A (very small) room with a view.

Our tolerance levels are tested when we’re cooped up in our shoebox RV. Bad vibes bounce right back to the perpetrator and can ricochet between us with increasing ferocity. Some days I bite back caustic remarks in a bid for peace in the box. Some days I don’t. Some days I try to couch accusations as innocuous statements so as not to be seen to be blaming him.

“The water should be nice and hot. I turned the water heater off when I got up for a wee at 3:00.”

“Was it on all night?” himself asked, his voice raising in alarm as our water heater can be temperamental and hot water spews down the outside of the trailer in its own campaign to escape the box.

“Not all night. Just half the night.” I valiantly left it at that. He knew he had turned it on and left it on. If he thought I’d done it, he’d have let me know. If he thought I’d accused him of doing it, he’d have let me know that too.

The merits of sarcasm, nagging, letting rip and knowing when to shut up often “debated.”

"Don't jump! I didn't mean it!"
“Don’t jump! I didn’t mean it!” Canyonlands National Park, Utah
Unexpected weather in Asheville, North Carolina
Unexpected weather keeping us cooped up in Asheville, North Carolina
"I've had enough! I'm off and I'm not coming back!" Canyonlands National Park, Utah
“I’ve had enough! I’m off and I’m not coming back!” Canyonlands National Park, Utah
A shadow of our former selves in Canyonlands National Park, Utah
A shadow of our former selves in Canyonlands National Park, Utah
Some alone time with just his dog for company. Monument Valley, Utah
Some alone time with just his dog for company. Monument Valley, Utah
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Still Snowing?

White Sands National Monument

White Sands National Monument NM
White Sands National Monument NM
Just like being at the beach but without the sea!
Just like being at the beach but without the sea!
I think the water is this way!
I think the water is this way!
The mist rolling in! We must be nearly there!
The mist rolling in! We must be nearly there!

White Sands National Monument is part of 275 square miles of white sand dune made of gypsum crystals, the largest dune of its type in the world – just 750 miles from the Pacific ocean!

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The Second Time Around

Like daft tourists, not seasoned travelers, we associated Santa Fe with warmth and sun, but discovered that we had strayed far enough north to be almost in ski country in late winter.

Santa Fe NM, Oldest House in the USA
Santa Fe NM, Oldest House in the USA

Duh. Hadn’t we learned our lesson on our first circuit of the United States the year before  at the Grand Canyon where we were frozen to the ground in 5°F weather? Apparently not.

Hey! Don't leave me down here!
Hey! Don’t leave me down here!

The endless summer we had planned – summer in the north, high summer on the east coast, late summer and snowbird’s winter retreat in the south – never happened. Gales, sweaty heat and freezing temperatures made the circuit with us.

Southern Arizona was at least a comfortable temperature until the sun went down. A “nation” of saguaro cactus “people” with their funny arms held up in greeting had welcomed us to Tucson and given at least the impression of a hot landscape.

The dry air, calming buff colors, and peacefulness of the Arizona desert were most appreciated after so much lousy weather and soothed our need for warmth, but our winter sojourn had been meant to entail leisurely swimming and sunbathing, beach combing and sitting in the balmy shade of our awning for the margarita hour.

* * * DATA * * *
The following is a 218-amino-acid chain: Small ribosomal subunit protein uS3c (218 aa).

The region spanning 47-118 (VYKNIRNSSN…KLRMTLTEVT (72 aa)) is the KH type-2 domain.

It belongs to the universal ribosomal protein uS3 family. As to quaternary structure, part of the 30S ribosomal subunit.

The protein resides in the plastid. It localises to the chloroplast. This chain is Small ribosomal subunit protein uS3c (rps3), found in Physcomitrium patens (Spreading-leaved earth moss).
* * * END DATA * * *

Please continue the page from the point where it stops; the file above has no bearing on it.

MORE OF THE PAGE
I risked a couple of “heated” swimming pools, one in Sarasota and one in Tucson. Getting into the cold water (heated means not icy) was a shock. Getting out into the cold air was agony.

Sunbathing hadn’t happened at all and our skin thanks us for that. Beachcombing on the Gulf coast was done in winter jackets while powering ahead. To stand still was to risk windburn and then hypothermia.

Only one madman in the water!
Only one madman in the water!

For our margarita hour, we substituted red wine “indoors.”

Neither comfortably cooped up inside nor drenched in perspiration or shivering outside was the relaxed experience we had anticipated.

Tucson in March was our first destination since leaving Washington State the previous July (picture a clockwise trip on the edge of the States from Washington all the way around to Arizona) where we could sit comfortably outside or stroll languidly in t-shirts and shorts, particularly galling as Washington had had their best summer in years after we left.

Coyotes yipping in the distance setting off the distinctive yips of several packs of their chums at 3 a.m. the night before had added a thrilling ripple of fear to the spell the desert had cast. Quite unused to this particular wildlife encounter, we exchanged notes the next morning.

Coyote, Saguaro National Park
“Yeah, it was me who woke you up. What are you going to do about it?”

“Did you hear the coyotes in the night?” he asked.

“Oh, yes. I went back to sleep and then wondered if I’d dreamt it.”

“They ran right under us. I could hear them pounding back and forth and panting!”

That growth on the back of our trailer is our bed-in-a-drawer, suspended about coyote height.
That growth on the back of our trailer is our bed-in-a-drawer, suspended about coyote height.

Camped for the night under stately and beautiful but dripping giant redwoods in Crescent City, Jimmy had googled the weather where we were headed. “Do you want to hear the forecast for Olympia?” Giant redwoods, Crescent City campground

“Go-o-o o-o-n-n,” I groaned, expecting the worst.

“Rain today. Showers tomorrow. Scattered showers the next day. Wait. Let’s look at the 10 day forecast.” Spare me. “It’s going to rain for the next 10 days.”

The only thing worse than the predicted 10 days of rain was the thought of 10 days of rain cooped up in an RV.

We’d have permanently cold damp towels to look forward to. Clean clothes that have languished in a locker for a few days feel damp when they’re fresh on. There’s nowhere to put soggy coats. Muddy shoes end up kicking around our very small floor space just as we will be kicking around our very small floor space.

How do we cope? Badly.

How do you (would you) cope?